It appears to be an English surname, with earliest records I have found so far listing an origin from Yorkshire from a "Manfred Palmes" living in the reign of Stephan. (But apparently this surname is not very common in England either)

Very interesting, thanks again Claire I shall see if records exist for a Parms serving in the war, either from the US or England, but also now it makes more sense that it is a surname and not an organizational name and why I couldn't come up with anything.

I wonder though, as I always assumed that artist/soldier was German because of the German cross, and the two eagles. Was he in fact English or American? Possibly a German named Parms?

Hmmm...?


The person I knew was a student I taught back in Yorkshire.  Sadly not still in touch with him otherwise I'd ask him if he knew anyone who served in WWI. 

A quick search did bring up this http://search.ancestry.co.uk/cgi-bin/sse.dll?uidh=000&rank=1&new=1&msT=1&gsln=Parms&MSAV=1&cp=0&cpxt=0&catBucket=rstp&sbo=t&gsbco=Sweden&noredir=true&gss=angs-c&gl=39&gst=&ghc=20&fh=40&fsk=BEFq368IgAAZUgD-47-SPA-61-

It seems there were Americans called Parms who were drafted in WWI.  Can't find anyone from the detroit region though. 

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Re: Trench Art from WWI
« Reply #8 on: January 03, 2016, 03:35:06 AM »
Those bullets look like pistol ammo - I've never seen a Minié ball before!

I have fired many hundreds of rounds through the old SMLE, including the WW1 models once or twice.  A good example is indeed pretty accurate and is still used for long-range target shooting.  However that bandolier is original equipment and so the propellant will indeed be cordite, so you'll have all the business of swabbing out the bore each time you fire it.

Neither PARMS or PARNS sounds like a German word or name, even less an English one; I'd guess it's an acronym.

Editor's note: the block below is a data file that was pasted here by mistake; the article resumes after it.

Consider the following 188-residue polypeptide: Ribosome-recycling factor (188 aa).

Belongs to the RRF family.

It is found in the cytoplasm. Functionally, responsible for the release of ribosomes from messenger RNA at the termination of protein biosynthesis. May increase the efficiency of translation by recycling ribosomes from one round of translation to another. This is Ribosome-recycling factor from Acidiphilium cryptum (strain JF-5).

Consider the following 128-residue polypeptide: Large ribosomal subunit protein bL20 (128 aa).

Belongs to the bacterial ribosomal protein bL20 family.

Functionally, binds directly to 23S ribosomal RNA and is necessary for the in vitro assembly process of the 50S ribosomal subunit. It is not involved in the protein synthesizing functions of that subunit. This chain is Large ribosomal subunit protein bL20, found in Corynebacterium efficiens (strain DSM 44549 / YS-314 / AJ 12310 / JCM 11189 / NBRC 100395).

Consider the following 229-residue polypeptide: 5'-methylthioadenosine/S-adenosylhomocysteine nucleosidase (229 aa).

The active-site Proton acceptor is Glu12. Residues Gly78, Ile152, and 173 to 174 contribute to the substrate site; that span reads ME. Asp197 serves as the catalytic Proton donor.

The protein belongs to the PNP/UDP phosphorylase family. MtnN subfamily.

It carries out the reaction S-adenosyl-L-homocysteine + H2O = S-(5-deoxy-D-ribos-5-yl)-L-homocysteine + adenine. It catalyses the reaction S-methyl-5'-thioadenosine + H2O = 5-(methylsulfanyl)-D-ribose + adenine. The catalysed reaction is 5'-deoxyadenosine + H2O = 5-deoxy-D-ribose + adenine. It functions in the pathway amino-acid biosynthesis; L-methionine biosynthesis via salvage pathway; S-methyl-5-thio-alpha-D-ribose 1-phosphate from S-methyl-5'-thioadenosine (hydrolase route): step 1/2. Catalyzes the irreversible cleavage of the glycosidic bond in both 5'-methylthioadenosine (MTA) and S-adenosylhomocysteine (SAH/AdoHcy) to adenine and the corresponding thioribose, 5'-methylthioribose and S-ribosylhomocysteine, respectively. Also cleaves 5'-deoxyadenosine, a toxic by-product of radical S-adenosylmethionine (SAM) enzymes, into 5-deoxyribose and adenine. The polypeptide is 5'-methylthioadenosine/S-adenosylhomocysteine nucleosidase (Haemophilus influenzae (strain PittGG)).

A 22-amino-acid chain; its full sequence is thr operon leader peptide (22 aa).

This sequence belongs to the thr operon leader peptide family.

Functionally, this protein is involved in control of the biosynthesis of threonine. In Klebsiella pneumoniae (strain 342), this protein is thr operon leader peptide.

What a wonderful set of militaria.

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Re: Trench Art from WWI
« Reply #9 on: January 03, 2016, 07:10:39 AM »
I've started a shout out on facebook so we might get some feedback from that.
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Re: Trench Art from WWI
« Reply #10 on: January 03, 2016, 09:58:25 AM »
Thanks for the heads up on the cordite JJ, I wasn't aware of that. However, I alway's clean it up well right after firing, and keep it well oiled because of it's age. Next time I go to my ammo guy I'm going to ask him about it. Maybe purchase some non-corrosive rounds and give these rounds to a buddy of mine.

Thanks for the follow up Claire, I'll look at your link closer later this evening.


So what do you folks think of the engraving, does it appear to be something based on the designs an American or English soldier would do or more of a German?
“Our Father who art in nature, who has given the gift of survival to the coyote, the common brown rat, the English sparrow, the house fly and the moth, must have a great and overwhelming love for no-goods and blots-on-the-town and bums, and Mack and the boys. Virtues and graces and laziness and zest. Our Father who art in nature.”
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Re: Trench Art from WWI
« Reply #11 on: January 03, 2016, 11:01:32 AM »
German it is full of Prussian iconography. The bird, the pickelhaube, the style of building, the traditional dress, and the train are all symbols that can be identified with that area.
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Re: Trench Art from WWI
« Reply #12 on: January 03, 2016, 02:09:24 PM »
A friend suggested the following "Den's suggestion is that it is likely to commemorate a local artillary regiment so you could search German artillary battalions of the first world war"
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Re: Trench Art from WWI
« Reply #13 on: January 03, 2016, 04:38:46 PM »
I wish I could help, but I know close to nil on WW1. This is an interesting thread, though.
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Re: Trench Art from WWI
« Reply #14 on: January 04, 2016, 05:48:08 PM »
I had a friend of my brother look at it and he says that the S is actually an ampersand and that it might be an abbreviation of the manufacturer.